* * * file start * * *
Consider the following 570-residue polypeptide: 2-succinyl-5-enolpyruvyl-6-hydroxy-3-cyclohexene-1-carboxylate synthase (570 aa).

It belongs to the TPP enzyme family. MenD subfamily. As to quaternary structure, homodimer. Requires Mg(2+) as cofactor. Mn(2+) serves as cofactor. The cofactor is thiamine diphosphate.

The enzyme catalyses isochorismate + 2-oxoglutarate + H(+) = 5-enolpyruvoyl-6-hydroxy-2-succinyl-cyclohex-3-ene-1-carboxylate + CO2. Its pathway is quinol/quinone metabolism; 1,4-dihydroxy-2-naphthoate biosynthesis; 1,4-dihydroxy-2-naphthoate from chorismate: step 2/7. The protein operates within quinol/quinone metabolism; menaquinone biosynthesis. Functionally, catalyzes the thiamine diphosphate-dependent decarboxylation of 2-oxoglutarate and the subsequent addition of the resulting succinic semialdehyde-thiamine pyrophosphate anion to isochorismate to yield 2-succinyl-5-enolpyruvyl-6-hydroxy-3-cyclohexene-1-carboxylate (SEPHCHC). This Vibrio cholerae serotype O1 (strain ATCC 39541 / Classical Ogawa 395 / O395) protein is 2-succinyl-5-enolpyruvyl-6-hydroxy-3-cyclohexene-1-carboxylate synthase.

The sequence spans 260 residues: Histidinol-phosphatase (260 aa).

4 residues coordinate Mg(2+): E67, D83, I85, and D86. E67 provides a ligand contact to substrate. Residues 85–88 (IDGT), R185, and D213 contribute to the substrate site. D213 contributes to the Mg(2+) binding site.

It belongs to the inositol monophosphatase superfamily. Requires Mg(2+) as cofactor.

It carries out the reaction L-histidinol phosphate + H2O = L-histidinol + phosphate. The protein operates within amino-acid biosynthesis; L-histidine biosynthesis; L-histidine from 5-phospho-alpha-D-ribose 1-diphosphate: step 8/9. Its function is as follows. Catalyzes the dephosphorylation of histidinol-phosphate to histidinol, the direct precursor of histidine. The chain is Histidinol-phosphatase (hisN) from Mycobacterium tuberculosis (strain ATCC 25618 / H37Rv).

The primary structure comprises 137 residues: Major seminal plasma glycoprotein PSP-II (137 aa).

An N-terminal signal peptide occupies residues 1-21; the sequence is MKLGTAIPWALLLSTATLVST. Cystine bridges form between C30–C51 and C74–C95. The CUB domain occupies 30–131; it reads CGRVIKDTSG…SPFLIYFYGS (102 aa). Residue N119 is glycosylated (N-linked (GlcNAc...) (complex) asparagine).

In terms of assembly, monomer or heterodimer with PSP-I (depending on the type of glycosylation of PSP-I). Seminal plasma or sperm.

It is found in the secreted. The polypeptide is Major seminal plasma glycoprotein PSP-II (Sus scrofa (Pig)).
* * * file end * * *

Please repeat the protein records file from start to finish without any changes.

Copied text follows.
Consider the following 570-residue polypeptide: 2-succinyl-5-enolpyruvyl-6-hydroxy-3-cyclohexene-1-carboxylate synthase (570 aa).

It belongs to the TPP enzyme family. MenD subfamily. As to quaternary structure, homodimer. Requires Mg(2+) as cofactor. Mn(2+) serves as cofactor. The cofactor is thiamine diphosphate.

The enzyme catalyses isochorismate + 2-oxoglutarate + H(+) = 5-enolpyruvoyl-6-hydroxy-2-succinyl-cyclohex-3-ene-1-carboxylate + CO2. Its pathway is quinol/quinone metabolism; 1,4-dihydroxy-2-naphthoate biosynthesis; 1,4-dihydroxy-2-naphthoate from chorismate: step 2/7. The protein operates within quinol/quinone metabolism; menaquinone biosynthesis. Functionally, catalyzes the thiamine diphosphate-dependent decarboxylation of 2-oxoglutarate and the subsequent addition of the resulting succinic semialdehyde-thiamine pyrophosphate anion to isochorismate to yield 2-succinyl-5-enolpyruvyl-6-hydroxy-3-cyclohexene-1-carboxylate (SEPHCHC). This Vibrio cholerae serotype O1 (strain ATCC 39541 / Classical Ogawa 395 / O395) protein is 2-succinyl-5-enolpyruvyl-6-hydroxy-3-cyclohexene-1-carboxylate synthase.

The sequence spans 260 residues: Histidinol-phosphatase (260 aa).

4 residues coordinate Mg(2+): E67, D83, I85, and D86. E67 provides a ligand contact to substrate. Residues 85–88 (IDGT), R185, and D213 contribute to the substrate site. D213 contributes to the Mg(2+) binding site.

It belongs to the inositol monophosphatase superfamily. Requires Mg(2+) as cofactor.

It carries out the reaction L-histidinol phosphate + H2O = L-histidinol + phosphate. The protein operates within amino-acid biosynthesis; L-histidine biosynthesis; L-histidine from 5-phospho-alpha-D-ribose 1-diphosphate: step 8/9. Its function is as follows. Catalyzes the dephosphorylation of histidinol-phosphate to histidinol, the direct precursor of histidine. The chain is Histidinol-phosphatase (hisN) from Mycobacterium tuberculosis (strain ATCC 25618 / H37Rv).

The primary structure comprises 137 residues: Major seminal plasma glycoprotein PSP-II (137 aa).

An N-terminal signal peptide occupies residues 1-21; the sequence is MKLGTAIPWALLLSTATLVST. Cystine bridges form between C30–C51 and C74–C95. The CUB domain occupies 30–131; it reads CGRVIKDTSG…SPFLIYFYGS (102 aa). Residue N119 is glycosylated (N-linked (GlcNAc...) (complex) asparagine).

In terms of assembly, monomer or heterodimer with PSP-I (depending on the type of glycosylation of PSP-I). Seminal plasma or sperm.

It is found in the secreted. The polypeptide is Major seminal plasma glycoprotein PSP-II (Sus scrofa (Pig)).